In his statement, Rep. Goodlatte pitched the bill as “commonsense reform” aimed at “curb[ing] abusive patent litigation.”[1] The Act’s major provisions include significantly heightened pleading and demand letter requirements, an attorney’s fee shift to the non-prevailing party, discovery limits, plaintiff patent ownership transparency, and stays of litigation against end users. These reforms are aimed ostensibly at protecting emerging and innovative market enterprises. Rep. Darrell Issa (R-CA), another of the bill’s supporters, explained that “increasingly, Americans find innovation obstructed, with attempts to enter the marketplace frequently shut down by well-funded patent trolls who exploit loopholes in the patent system.”[2] But if this is really the Act’s intent, something may have gone awry. The companies lining up in support of the Innovation Act include Apple, Google, and Broadcom – not exactly average garage start-ups. Meanwhile, those who should be cheering legislation aimed at making it easier for start-ups to enter the marketplace are urging caution. Continue Reading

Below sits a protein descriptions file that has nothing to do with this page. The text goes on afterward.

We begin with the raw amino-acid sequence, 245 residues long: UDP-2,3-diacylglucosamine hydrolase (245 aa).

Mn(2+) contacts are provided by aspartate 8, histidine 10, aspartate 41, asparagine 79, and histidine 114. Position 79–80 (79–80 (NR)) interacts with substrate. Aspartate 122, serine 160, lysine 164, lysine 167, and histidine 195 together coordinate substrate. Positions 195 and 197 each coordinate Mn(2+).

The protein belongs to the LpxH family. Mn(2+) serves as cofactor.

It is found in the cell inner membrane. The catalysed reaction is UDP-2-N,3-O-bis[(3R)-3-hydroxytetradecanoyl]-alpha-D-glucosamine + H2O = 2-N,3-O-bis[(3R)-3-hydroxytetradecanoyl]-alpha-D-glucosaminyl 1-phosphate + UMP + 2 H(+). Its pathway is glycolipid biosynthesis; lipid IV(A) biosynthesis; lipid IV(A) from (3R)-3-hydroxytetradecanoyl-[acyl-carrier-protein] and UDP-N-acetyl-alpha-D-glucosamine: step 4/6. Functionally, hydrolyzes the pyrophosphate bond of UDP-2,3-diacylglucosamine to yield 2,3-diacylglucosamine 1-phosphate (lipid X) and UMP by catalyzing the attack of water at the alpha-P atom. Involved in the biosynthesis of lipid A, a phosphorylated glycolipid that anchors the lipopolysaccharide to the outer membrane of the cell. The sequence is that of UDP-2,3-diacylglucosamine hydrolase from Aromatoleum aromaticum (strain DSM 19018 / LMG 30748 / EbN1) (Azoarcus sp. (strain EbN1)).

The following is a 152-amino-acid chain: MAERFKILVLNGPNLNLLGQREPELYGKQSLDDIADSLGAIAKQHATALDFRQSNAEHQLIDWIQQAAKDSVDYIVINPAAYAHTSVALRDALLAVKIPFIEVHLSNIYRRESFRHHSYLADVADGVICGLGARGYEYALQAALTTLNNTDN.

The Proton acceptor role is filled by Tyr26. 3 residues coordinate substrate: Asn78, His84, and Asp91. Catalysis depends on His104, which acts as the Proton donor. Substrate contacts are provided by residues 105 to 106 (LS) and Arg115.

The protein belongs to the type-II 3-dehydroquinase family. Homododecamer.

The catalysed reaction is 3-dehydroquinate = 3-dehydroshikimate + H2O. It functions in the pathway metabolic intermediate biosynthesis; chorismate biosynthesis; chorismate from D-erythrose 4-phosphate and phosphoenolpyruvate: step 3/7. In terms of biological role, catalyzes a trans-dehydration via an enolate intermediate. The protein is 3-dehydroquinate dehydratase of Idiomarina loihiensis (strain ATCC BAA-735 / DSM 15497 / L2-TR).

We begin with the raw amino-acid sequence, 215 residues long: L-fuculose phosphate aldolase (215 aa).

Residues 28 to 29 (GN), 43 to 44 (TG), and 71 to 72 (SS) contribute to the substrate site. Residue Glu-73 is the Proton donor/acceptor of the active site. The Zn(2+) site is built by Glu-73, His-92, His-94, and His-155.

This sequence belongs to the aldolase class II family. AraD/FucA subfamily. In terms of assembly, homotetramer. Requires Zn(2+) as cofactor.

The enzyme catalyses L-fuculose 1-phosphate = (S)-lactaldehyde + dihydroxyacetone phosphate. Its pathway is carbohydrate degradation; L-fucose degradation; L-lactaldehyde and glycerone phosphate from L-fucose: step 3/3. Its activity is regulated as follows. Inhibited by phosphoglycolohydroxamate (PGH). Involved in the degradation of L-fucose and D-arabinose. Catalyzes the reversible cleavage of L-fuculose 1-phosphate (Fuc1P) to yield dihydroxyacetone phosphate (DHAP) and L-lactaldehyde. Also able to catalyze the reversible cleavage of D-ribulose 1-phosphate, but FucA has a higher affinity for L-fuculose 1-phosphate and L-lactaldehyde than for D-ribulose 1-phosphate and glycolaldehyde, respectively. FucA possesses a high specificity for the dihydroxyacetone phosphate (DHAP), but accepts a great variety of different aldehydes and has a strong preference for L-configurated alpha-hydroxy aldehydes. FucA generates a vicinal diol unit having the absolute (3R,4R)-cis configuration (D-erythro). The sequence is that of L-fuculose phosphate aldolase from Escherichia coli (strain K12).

USPTO Urged to Revise Interim §101 Guidance to Require Examiners to Present a Proper Prima Facie Case Supported by Factual Evidence

As previously reported, on December 15, 2014, the U.S. Patent and Trademark Office (USPTO) published a document titled “2014 Interim Guidance on Patent Subject Matter Eligibility” (Interim Guidance). This Interim Guidance was published as a notice for comments with the possibility of being revised, depending on public feedback.

On March 16, 2015, two of the largest and most influential IP bar organizations, the Intellectual Property Owners Association (IPO) and the American Intellectual Property Law Association (AIPLA), submitted comment letters.[1] A key argument (among others) made by both organizations was the importance of requiring examiners to present a well-reasoned prima facie case of ineligibility, i.e., one supported by factual evidence. I believe this is an excellent suggestion. If adopted, it could go a long way toward easing applicants’ burdens in dealing with the recent onslaught of rejections under §101. Continue Reading